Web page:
Tuesday, September 12, 2006

A Few Words on Film

Initially I wanted this post to be a rant. I planned on going on-and-on about how pissed off I am that a local "pro camera shop" ruined two rolls of film I busted my ass on. I was going to bitch about how people have lost the ability to listen to their customers. I was going to kick off a long diatribe about how people with a waning work ethic frustrate me beyond belief. I was going to do that, but I decided against it. Instead I decided to write an informative post about E6 film and the two ways (that I'm aware of) to have it processed. If you're not interested in the story and just want to hear my advice on the film, jump ahead to the 'Lessons Learned' section towards the bottom.



Cross processed Fuji Velvia E6 film
Here's a little background. When I shoot film, I use a Nikon F Photomic, or a Mamiya 1000DTL. For those of you who don't know, these cameras are old. Real old. In the words of a close photographer friend of mine, "the Nikon is a great camera; the Mamiya...is just plain weird". In my opinion, the Nikon will do anything you want it to, as long as you know how to operate a manual camera; the colors and the detail are fantastic. The Mamiya is in fact, weird. The colors are oversaturated and have odd tones to them. They remind me of old Polaroid instamatic shots. My film of choice is Fuji Velvia, ISO 50. The detail looks great because of the low film speed and the noise is negligible. The film also has an interesting color cast, it looks vintage, which is exactly what I was looking for.



Ordinarily, I take my spent rolls to CVS on Columbia Pike in Arlington VA. There is a gentleman who works the weekday shift who processes my film with absolutely no problems. He gets me my negatives and prints in about 45 minutes or so, and they always look great. After shooting my latest rolls, I stopped by CVS to drop them off, and the women at the counter informed me that due to the fact the film was 'professional' they would not touch it. I argued with them that they could in fact both touch, and develop my film as their co-worker had on so many occasions before. I was told that this was impossible, as the machine couldn't even accept my film. Apparently my 35mm film is a different size than everyone else’s. This is the point in my story where I am going to resist the urge to rant.

Due to the setback at CVS I sought out another 1-hour place to take my film. Time after time I am told "we don't do professional". Eventually I stop in at the local pro shop near my neighborhood and they offer to develop the film. I tell the gentleman that I want negatives and a set of 4x6 prints from each roll. He tells me that he can certainly do that, and that it will be $20 a roll. I reluctantly agree to be robbed of $40. I needed my shots and it would seem that this is the only guy this side of the Mason-Dixon who can get them to me.

An hour later I return to get my prints. The developer asks me if I would like my slides mounted. If you remember the last paragraph, I'm looking for negatives, not slides, so I'm confused. I question why I would need my slides mounted since he is giving me negatives, not positives and I'm told my film is slide film, not negative film. This strikes me as incredibly odd since CVS gives me negatives. This too is apparently Cross processing makes for some funky colors, but I like the look. impossible. So impossible, in fact, that the shop offers me a complete refund of my money if I can provide them with negatives of my photos. Clearly, I'm getting two different stories. By now I realize my arguing is getting me nowhere so I simply ask, "In the future, what do I need to do to get negatives from this film?” It's impossible.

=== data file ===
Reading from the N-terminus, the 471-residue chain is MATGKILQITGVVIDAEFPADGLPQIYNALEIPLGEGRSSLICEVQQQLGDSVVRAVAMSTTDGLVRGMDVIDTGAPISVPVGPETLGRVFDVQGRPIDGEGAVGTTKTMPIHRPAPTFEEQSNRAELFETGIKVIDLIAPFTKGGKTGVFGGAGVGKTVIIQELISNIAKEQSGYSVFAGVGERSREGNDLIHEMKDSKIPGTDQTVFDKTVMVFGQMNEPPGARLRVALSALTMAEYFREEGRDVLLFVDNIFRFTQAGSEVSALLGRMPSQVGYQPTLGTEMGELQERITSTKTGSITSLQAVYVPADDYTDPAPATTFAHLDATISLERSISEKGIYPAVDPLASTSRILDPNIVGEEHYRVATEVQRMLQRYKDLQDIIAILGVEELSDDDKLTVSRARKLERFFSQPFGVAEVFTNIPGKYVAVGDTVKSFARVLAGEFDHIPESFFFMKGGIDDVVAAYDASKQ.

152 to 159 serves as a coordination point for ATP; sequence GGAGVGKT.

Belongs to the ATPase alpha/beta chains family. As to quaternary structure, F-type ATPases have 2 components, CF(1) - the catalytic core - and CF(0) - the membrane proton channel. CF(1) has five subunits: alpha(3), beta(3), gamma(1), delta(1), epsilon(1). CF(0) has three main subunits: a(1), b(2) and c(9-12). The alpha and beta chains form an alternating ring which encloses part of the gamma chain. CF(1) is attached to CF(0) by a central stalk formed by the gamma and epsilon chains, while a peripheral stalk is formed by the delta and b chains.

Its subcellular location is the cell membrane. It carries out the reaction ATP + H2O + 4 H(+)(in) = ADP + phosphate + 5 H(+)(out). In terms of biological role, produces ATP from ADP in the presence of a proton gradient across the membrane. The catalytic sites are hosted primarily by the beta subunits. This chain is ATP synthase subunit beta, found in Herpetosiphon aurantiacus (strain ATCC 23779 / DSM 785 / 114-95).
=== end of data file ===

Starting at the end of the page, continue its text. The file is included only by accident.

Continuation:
Frustrated and confused on exactly what is going on, I head home and grab my prints and negatives from CVS and return to the 'pro-shop'. I present them to the clerk. He takes one glance and tells me that my film has been cross processed. This means that the film was developed in chemicals not intended for that particular stock. This generally alters the coloration and gives the prints a unique retro/artsy look. In my opinion, the results are quite cool.

When asked why I hadn't been informed of this when I dropped the film off, he told me he just figured that I didn't know what I was talking about so he basically just went ahead and did it his way. His way garnered me a set of slides that I can't use, and a couple of prints that came out nowhere near what I intended them to look like, as well as a bill for about $60 bucks. Needless to say, I was less than pleased.


Ok, enough complaining, let's look some LESSONS LEARNED:


  • If you have 'Professional' film, check the canister and see if it says it requires E6 processing. If it does, you will need to find a developer who can handle it. Most places do not have a proper E6 machine.
  • E6 and slide film can be 'cross-processed'. This will alter the appearance of the shots, so make sure you try it out with some shots you are not real concerned about, you may not like it.
  • CVS, Eckerd, and every other 1-hour CAN cross process your E6 film; just tell them to run it through the machine like any other roll of film. They will probably argue with you and tell you it's not possible, or that it will ruin your film. It won't and they can, just keep asking or find a shop who will work with you.
  • Cross processing slide film will give you negatives, not slides. I'm not sure if it works the other way around.
  • E6 processing is expensive.
  • Cross processing E6 film is cheap. Usually less than half the cost.
  • If you decide to cross process, you can't change your mind, it's permanent.
  • Make sure you do a test roll if you decide to cross process, Velvia looks pretty cool in my book, and your film of choice might look different.

0 Comments:

Post a Comment

Links to this post:

Create a Link

<< Home